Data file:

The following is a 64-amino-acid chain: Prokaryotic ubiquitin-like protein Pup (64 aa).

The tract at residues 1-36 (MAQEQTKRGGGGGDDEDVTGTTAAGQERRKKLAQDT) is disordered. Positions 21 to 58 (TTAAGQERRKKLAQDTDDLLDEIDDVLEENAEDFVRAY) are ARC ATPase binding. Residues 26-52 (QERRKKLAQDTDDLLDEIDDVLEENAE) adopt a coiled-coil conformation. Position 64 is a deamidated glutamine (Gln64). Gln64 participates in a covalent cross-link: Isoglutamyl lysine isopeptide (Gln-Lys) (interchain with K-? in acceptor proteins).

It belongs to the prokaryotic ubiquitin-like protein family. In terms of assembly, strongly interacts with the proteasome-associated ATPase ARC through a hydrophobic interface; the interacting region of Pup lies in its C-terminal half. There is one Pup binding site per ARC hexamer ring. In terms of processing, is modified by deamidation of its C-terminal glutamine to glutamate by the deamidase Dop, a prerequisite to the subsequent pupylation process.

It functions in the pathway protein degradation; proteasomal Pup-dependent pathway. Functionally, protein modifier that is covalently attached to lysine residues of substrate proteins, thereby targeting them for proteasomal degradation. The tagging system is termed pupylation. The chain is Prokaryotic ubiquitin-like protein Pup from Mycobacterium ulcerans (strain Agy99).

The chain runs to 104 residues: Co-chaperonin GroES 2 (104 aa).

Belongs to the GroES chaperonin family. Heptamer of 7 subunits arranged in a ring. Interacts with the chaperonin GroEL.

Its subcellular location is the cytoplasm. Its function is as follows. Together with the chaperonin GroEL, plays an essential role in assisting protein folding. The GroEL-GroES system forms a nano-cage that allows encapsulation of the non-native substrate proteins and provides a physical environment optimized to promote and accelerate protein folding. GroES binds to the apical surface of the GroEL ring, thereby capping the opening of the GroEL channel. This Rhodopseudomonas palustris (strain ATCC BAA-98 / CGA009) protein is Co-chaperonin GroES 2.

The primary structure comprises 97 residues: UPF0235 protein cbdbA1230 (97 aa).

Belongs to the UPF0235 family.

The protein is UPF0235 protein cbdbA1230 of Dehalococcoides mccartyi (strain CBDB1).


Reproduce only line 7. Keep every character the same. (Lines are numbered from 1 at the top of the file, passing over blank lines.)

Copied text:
Its subcellular location is the cytoplasm. Its function is as follows. Together with the chaperonin GroEL, plays an essential role in assisting protein folding. The GroEL-GroES system forms a nano-cage that allows encapsulation of the non-native substrate proteins and provides a physical environment optimized to promote and accelerate protein folding. GroES binds to the apical surface of the GroEL ring, thereby capping the opening of the GroEL channel. This Rhodopseudomonas palustris (strain ATCC BAA-98 / CGA009) protein is Co-chaperonin GroES 2.